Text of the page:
For many companies, each hiring decision is a gamble.
“She seemed great in the interview. I feel like she’ll do a good job in the role.”
“He would fit in well with the team. I think we should give him an offer”
One month, six months, or a year later, how many of those hires are living up to expectations?
What teams really want is someone who can actually do the job, who has the right skills and experience to jump into the role and succeed. But often, workers who seem perfect on paper turn out to be less-than-perfect on the job.
At Bluecrew, we’re all about data. We know what an impact access to real-time employee analytics makes for our clients, and we use all of the information we collect to help companies make the best hiring decisions possible. This led us to ask the question: do we have enough data to predict worker success from the start?
Short answer: we do. And we’re sharing our findings in our latest study, Predicting Worker Success: Factors To Consider and How Humans Miss Them.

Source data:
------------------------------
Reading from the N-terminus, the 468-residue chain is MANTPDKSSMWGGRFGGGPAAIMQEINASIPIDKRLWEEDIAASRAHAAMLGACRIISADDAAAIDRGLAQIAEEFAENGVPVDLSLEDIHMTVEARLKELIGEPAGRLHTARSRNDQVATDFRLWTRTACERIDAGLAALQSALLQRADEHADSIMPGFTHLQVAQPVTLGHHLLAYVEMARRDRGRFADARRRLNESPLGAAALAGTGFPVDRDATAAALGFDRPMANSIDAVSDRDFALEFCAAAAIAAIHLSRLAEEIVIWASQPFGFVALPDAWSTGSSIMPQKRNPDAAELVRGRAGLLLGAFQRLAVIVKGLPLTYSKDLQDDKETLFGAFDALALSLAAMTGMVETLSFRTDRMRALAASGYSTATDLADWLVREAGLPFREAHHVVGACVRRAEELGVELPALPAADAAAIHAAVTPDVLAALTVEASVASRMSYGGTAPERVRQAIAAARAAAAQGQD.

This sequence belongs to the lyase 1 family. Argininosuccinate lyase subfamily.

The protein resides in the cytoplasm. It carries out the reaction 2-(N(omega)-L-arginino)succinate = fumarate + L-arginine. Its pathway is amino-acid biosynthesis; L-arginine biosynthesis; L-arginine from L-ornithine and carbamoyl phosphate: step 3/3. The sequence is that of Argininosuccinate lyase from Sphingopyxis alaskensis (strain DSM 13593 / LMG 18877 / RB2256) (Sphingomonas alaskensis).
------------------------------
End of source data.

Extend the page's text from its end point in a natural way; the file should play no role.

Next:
Here’s what you need to know: Focusing only on the factors that predict success as part of data-driven hiring can reduce bad hires by 38 percent.
Using Bluecrew’s matching-technology algorithm dramatically increases the quality of hire by focusing on the data points that matter most. Eliminating outside, invisible factors like age, gender, appearance, and even sloppy resumes allows us to more effectively match the right workers with the job. The result? Reducing the number of bad hires made by 38 percent. This increase in worker quality is a clear sign that workers’ skills and past performance are strong indicators of how they will perform in a job, and that reducing external influence helps employers select better employees for their roles.
Get insight into which 6 factors help us determine the best fit by downloading our Worker Success Guide today.
Making quality hires is important for any company, but it becomes even more consequential as unemployment rates decline. In today’s tight hiring market, companies simply cannot afford bad hires, and making hiring decisions based on predictive factors for success not only raises the quality of your workers but can lower time-to-fill and decrease turnover as well.